Sergeant Sivad Johnson was considered a hero long before he risked his own life to save three drowning girls on the Detroit River at Belle Island.
In his own words in a 2018 recorded The Moth Podcast by NPR, “I know we can’t save everybody, but we try.”
Sivad and his 10-year old daughter were walking along the Detroit Yacht Club when he along with two other civilians heard voices crying for help.
The 26-year old veteran immediately jumped into the scene and helped out until they were able to save them. But after the 45-minute struggle in the water, Johnson was nowhere to be found.
His daughter called 911 at 9 PM and said that she hadn’t seen her dad come up from the water.
According to the investigation, there were a lot of rip currents in the river at the night of the incident. The boats that were driven by the civilians picked up the rescued girls.
Michigan State Police believe that the good sergeant was dragged underwater by the rip current and no one noticed.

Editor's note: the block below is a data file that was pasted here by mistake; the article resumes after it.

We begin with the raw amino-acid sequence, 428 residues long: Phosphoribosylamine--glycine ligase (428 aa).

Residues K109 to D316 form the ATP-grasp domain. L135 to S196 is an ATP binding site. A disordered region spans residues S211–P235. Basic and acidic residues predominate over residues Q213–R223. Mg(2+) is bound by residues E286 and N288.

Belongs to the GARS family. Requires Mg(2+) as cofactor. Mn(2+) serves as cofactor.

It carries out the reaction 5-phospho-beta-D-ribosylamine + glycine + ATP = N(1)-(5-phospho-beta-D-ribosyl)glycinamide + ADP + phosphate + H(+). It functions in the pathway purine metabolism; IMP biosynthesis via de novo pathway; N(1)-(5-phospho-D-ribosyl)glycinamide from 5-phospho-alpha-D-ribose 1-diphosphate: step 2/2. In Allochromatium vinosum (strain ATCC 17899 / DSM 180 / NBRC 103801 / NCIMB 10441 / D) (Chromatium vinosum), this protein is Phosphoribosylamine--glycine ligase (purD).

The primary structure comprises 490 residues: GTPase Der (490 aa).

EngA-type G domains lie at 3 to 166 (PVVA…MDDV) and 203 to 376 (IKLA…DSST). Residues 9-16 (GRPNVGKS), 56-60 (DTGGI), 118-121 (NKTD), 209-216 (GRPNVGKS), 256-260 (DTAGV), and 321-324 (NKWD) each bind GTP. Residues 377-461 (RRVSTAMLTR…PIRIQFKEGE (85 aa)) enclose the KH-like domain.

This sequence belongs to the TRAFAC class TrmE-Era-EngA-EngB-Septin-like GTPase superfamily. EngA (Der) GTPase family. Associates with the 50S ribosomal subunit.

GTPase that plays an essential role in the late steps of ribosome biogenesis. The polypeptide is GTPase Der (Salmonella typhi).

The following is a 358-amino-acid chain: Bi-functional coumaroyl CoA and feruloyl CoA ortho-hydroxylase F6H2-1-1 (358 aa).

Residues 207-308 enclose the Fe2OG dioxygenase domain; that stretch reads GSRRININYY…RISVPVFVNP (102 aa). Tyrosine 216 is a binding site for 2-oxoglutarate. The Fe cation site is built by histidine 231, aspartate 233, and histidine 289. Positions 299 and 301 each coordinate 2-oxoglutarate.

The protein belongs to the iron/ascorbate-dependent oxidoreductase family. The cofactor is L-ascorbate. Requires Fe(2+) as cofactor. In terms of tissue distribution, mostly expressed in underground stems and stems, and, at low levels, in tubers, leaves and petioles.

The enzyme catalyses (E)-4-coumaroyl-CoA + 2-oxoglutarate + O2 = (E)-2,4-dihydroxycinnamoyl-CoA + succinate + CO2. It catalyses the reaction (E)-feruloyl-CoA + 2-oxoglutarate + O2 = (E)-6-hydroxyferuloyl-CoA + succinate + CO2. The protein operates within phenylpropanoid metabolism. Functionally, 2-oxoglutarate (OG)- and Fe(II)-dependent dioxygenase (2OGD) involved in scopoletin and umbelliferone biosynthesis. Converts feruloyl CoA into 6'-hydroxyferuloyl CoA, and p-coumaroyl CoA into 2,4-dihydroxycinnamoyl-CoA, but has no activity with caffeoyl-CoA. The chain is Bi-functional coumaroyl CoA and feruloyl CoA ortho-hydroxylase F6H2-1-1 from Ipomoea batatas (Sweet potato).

Police, firefighters, and rescuers searched all night until the next day for the body. They found it in the afternoon of the next day.
Sergeant Johnson was more than just a firefighter. He was a second-generation firefighter. He was honored with the Medal of Valor which is awarded to brave men and women who put their life on the line for others.
Johnson is also known for his other contributions to the city and to the firefighters. His artworks make it to children’s books and local businesses. The current logo of the Detroit Fire Department was also designed by him.
Letters were sent to the family. One such letter read that Sivad was a hero and a gift from God.
Detroit Mayor Mike Duggan attended the funeral and said to the family, “What he did will never be forgotten. I just want the Johnson family to know that this entire city shares your grief with you today.”